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  • Publication Date: 07-1998
  • Content Type: Working Paper
  • Institution: International Crisis Group
  • Abstract: Relations between Albanians from Albania proper and their ethnic kin over the border in Kosovo are complex. Despite obvious linguistic and cultural ties, the political division of the past 80 years and Albania's isolation during the communist period have caused the two communities to evolve in a very different fashion. Moreover, the arrival of Kosovo Albanians in Albania in recent years and their influence in some unsavoury spheres of the economy have caused resentment among Albanians from Albania proper, most of whom are too preoccupied with the daily struggle for existence to devote much time or thought to national questions. The upsurge in violence in Kosovo and the influx of several thousand Kosovo Albanian refugees have, nevertheless, reminded Albanians of the links between the communities and sympathy for their ethnic kin in Kosovo is especially strong in the border areas among the Ghegs, the northern Albanians.
  • Topic: Conflict Resolution, Arms Control and Proliferation, Ethnic Conflict, Politics
  • Political Geography: Europe, Eastern Europe, Kosovo, Albania, Tirana
  • Publication Date: 06-1998
  • Content Type: Working Paper
  • Institution: International Crisis Group
  • Abstract: On 1 July 1997 Konjic became the first municipality in Bosnia and Herzegovina (Bosnia) to be officially recognised as an Open City by the Office of the United Nations High Commissioner for Refugees (UNHCR). At the time, the Open Cities Initiative was supposed to form the backbone of UNHCR's approach to minority return. To obtain Open City status Konjic had to demonstrate a willingness to accept the return of minority displaced persons. In return, the UNHCR endeavoured to reward the municipality with additional funding. However, despite large-scale financial assistance and although close to 2,000 minority families have formally registered their intent to return, reliable sources estimate that fewer than 300 minority returnees have made their way home to Konjic since the Dayton Peace Agreement (DPA) brought the Bosnian war to a halt.
  • Topic: Conflict Resolution, Ethnic Conflict, Migration, Politics
  • Political Geography: Bosnia, Herzegovina, Eastern Europe, United Nations
  • Publication Date: 06-1998
  • Content Type: Working Paper
  • Institution: International Crisis Group
  • Abstract: Croat-controlled Jajce and Bosniac-controlled Travnik are both municipalities to which displaced persons who do not belong to the majority ethnic group have been returning in substantial numbers. Some 5,000 Bosniacs have returned to Jajce (prewar population, 44,900) and 2,500 Croats have returned to Travnik (pre-war population, 70,400) since the Dayton Peace Agreement (DPA) came into force. These 7,500 “minority returns” constitute nearly 20 per cent of the total estimated 40,000 minority returns throughout the Federation of Bosnia and Herzegovina (Bosnia), although the combined current populations of Jajce and Travnik (less than 75,000) account for less than 3 percent of the Federation's current population. These two municipalities in the Middle Bosnia Canton thus may be considered successful examples of minority return, if not yet reintegration. Nevertheless, at different times and to varying degrees, the authorities in Jajce and Travnik have obstructed return movements.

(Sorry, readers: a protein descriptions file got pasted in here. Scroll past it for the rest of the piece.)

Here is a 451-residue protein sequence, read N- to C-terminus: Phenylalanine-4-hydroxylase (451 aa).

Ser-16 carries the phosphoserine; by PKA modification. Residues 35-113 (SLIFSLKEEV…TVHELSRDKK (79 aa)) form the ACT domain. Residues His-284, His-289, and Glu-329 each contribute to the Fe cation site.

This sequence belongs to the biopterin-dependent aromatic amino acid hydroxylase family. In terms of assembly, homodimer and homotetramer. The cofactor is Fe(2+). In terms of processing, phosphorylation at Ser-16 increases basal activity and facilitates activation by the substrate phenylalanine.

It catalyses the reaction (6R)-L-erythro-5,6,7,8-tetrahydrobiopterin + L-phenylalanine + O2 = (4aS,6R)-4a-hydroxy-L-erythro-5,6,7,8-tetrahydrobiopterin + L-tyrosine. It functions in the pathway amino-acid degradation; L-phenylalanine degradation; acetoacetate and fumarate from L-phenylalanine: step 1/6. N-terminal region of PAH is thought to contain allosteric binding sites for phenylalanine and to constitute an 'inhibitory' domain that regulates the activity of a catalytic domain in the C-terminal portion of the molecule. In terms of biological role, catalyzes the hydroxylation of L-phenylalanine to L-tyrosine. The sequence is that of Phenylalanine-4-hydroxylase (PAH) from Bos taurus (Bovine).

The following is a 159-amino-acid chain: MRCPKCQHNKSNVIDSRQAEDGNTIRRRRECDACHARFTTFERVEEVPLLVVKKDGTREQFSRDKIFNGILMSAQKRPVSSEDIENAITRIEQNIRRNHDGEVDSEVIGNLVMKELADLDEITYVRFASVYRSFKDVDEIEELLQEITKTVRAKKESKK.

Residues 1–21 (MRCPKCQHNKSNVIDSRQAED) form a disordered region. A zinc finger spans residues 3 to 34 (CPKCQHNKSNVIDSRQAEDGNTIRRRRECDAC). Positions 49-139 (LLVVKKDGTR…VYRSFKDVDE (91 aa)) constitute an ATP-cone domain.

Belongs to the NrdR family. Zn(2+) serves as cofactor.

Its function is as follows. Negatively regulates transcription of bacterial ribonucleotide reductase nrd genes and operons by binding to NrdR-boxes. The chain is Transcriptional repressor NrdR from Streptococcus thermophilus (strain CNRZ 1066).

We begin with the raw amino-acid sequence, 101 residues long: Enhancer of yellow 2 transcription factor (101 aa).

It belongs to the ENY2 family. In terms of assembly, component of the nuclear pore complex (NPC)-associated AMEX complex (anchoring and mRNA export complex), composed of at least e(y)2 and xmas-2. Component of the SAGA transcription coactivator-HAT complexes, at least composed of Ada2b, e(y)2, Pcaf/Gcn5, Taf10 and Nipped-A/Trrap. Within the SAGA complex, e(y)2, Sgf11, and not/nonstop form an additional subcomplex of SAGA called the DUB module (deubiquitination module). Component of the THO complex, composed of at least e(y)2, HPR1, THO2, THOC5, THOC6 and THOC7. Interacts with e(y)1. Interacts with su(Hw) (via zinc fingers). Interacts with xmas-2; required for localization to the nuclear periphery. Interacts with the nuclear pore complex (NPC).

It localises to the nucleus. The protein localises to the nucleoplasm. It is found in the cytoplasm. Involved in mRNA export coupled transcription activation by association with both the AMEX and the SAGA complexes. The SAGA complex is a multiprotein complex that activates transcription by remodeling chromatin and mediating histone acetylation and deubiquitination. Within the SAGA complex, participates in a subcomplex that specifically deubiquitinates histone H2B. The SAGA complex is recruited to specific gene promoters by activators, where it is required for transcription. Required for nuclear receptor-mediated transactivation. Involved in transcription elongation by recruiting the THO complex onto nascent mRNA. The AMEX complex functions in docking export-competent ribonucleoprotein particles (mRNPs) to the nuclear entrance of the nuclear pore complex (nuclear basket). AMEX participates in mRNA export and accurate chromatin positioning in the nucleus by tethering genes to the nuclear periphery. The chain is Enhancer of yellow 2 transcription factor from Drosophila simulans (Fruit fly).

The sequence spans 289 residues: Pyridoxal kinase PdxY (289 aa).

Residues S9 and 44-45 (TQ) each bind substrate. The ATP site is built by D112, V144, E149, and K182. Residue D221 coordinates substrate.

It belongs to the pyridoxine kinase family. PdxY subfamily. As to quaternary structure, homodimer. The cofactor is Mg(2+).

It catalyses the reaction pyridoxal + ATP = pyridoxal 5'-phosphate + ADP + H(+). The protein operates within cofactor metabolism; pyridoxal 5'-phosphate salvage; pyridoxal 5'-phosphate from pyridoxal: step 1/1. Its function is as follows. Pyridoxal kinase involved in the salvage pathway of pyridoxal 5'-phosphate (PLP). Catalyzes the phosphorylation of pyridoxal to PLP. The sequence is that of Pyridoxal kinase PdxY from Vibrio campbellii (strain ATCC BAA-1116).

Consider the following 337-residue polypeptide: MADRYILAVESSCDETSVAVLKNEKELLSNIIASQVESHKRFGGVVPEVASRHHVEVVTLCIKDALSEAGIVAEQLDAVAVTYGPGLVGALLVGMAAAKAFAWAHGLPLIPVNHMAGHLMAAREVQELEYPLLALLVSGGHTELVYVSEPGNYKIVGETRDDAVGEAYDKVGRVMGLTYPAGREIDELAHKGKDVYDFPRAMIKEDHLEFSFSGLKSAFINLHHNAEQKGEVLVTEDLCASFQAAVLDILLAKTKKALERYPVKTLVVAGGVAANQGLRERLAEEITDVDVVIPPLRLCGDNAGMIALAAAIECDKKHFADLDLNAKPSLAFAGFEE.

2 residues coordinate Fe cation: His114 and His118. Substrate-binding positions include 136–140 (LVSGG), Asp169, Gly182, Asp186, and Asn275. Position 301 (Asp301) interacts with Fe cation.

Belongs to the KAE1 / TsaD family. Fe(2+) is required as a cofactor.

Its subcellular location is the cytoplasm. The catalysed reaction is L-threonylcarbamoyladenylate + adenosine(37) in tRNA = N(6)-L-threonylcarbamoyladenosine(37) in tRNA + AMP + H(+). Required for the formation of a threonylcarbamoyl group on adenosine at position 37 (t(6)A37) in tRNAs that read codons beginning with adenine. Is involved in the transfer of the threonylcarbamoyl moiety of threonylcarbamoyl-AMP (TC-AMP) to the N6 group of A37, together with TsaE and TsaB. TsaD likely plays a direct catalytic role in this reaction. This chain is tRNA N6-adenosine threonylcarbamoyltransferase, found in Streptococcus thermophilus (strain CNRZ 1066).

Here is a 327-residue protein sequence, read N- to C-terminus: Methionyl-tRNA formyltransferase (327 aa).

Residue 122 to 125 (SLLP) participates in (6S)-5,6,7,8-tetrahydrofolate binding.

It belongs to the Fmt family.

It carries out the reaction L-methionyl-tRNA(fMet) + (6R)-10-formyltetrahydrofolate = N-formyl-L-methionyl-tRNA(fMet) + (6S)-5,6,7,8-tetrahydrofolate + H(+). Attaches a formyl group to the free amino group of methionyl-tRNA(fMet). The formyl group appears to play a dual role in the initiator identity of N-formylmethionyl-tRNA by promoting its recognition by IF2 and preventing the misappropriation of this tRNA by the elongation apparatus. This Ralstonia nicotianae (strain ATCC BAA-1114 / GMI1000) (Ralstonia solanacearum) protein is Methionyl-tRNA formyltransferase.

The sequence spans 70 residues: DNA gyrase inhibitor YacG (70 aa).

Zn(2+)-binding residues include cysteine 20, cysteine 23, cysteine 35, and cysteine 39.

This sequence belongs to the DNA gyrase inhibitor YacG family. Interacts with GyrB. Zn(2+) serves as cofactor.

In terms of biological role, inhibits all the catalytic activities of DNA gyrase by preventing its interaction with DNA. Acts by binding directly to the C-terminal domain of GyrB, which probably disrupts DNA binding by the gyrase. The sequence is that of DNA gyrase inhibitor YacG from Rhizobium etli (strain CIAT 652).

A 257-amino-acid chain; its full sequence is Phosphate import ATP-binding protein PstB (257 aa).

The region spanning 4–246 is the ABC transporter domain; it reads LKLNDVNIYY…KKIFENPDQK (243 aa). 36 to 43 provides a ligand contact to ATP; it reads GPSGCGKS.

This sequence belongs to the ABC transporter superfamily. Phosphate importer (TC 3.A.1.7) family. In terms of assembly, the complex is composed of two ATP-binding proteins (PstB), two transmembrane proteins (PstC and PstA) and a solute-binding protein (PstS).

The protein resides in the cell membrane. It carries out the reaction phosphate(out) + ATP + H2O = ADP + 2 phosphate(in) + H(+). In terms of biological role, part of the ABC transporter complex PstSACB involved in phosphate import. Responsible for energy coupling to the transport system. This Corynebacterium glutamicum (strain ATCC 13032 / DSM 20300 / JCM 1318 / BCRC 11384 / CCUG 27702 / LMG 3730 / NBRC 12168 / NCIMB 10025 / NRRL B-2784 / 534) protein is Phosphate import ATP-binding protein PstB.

• Topic: Conflict Resolution, Ethnic Conflict, Migration, Politics, United Nations
  • Political Geography: Bosnia, Herzegovina, Eastern Europe
  • Publication Date: 12-1997
  • Content Type: Working Paper
  • Institution: International Crisis Group
  • Abstract: Achieving the ambitious goals of the General Framework Agreement for Peace in Bosnia and Herzegovina (DPA) -- forging a unified state out of the shaky Federation of Bosnia and Herzegovina and resistant and unstable Republika Srpska -- is a complex and difficult undertaking which has not been made easier by the quest for a so-called “exit strategy”. Ultimately, success will be judged by the durability of the peace. But as the pre-announced departure date for the NATO-led Stabilisation Force (SFOR) approaches, it is clear that a self-sustaining peace is not yet in sight.
  • Topic: Conflict Resolution, NATO, Ethnic Conflict, Treaties and Agreements
  • Political Geography: Bosnia, Herzegovina, Eastern Europe
  • Publication Date: 12-1997
  • Content Type: Working Paper
  • Institution: International Crisis Group
  • Abstract: Prospects for lasting peace in Bosnia and Herzegovina have improved in recent months as a result of a clear shift in approach towards implementation of the peace plan on the part of the international community. The new-found resolve has been characterised, in particular, by a snatch operation in Prijedor in July in which one indicted war criminal was captured and another killed, and the seizure by the NATO-led Stabilisation Force (SFOR) of four transmission towers used by Bosnian Serb television's (SRT) Pale studio which had hitherto been used to broadcast ethnic hatred and obstruct implementation of the Dayton Peace Agreement (DPA).
  • Topic: Conflict Resolution, NATO, Ethnic Conflict, Treaties and Agreements
  • Political Geography: Bosnia, Herzegovina, Eastern Europe